Surprisingly, though, the printer app does not dominate the screen, nor is it the biggest default widget on the home screen--two points that run counter to HP's attempts to position the Zeen as being specific to the printer. When activated, the Printer app provides the usual touchscreen controls for copying, scanning, or fax (via eFax). But those options are buried beneath the Printer icon, which is one of six small icons running along the bottom of the screen. The others include Internet, Facebook, HP Gallery, Yahoo Daily Digest, and Yahoo Mail. No sign of Google Mail or Android Market, though, omissions that fit this device's general lack of Google services.
Expand the menu by pressing the up arrow above the icon ticker, and you'll see other apps that come preinstalled. Suddenly, the appearance is much more reminiscent of stock Android, with version 2.1 of the OS--replete with its indistinct icons--on board. HP says that it will push an update to Android 2.2 in "early 2011" (and that newer units shipping after then will come with 2.2 preinstalled). The home-screen skin appears to be slightly different from stock Android, with a selection of widgets available to customize the three home screens. The opening home screen has a module for Barnes & Noble, a weather module, and four apps that are primed for printing--sort of. All four--Disney, Yahoo, DreamWorks, and MSNBC--require an Internet connection just to get started.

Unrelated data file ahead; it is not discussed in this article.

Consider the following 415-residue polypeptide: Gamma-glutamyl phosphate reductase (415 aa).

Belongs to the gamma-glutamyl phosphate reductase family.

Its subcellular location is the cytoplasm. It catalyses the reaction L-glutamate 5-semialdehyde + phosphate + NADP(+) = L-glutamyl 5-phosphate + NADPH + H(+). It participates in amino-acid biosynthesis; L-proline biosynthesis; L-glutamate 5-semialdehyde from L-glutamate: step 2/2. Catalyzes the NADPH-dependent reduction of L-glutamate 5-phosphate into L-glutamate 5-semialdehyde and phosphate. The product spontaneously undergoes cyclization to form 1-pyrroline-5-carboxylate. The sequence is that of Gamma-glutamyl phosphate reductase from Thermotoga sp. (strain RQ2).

Many of the preinstalled apps support printing, and are present because they focus on possible printing activities. And for that, I can see the Zeen's potential: If the Zeen manages to approach the functionality of HP's proprietary app store through the use of standard Android apps, so much the better for consumers who want to do a quick-hit print of a map, a weather report, a store's hours, or an e-mail with directions to a wedding.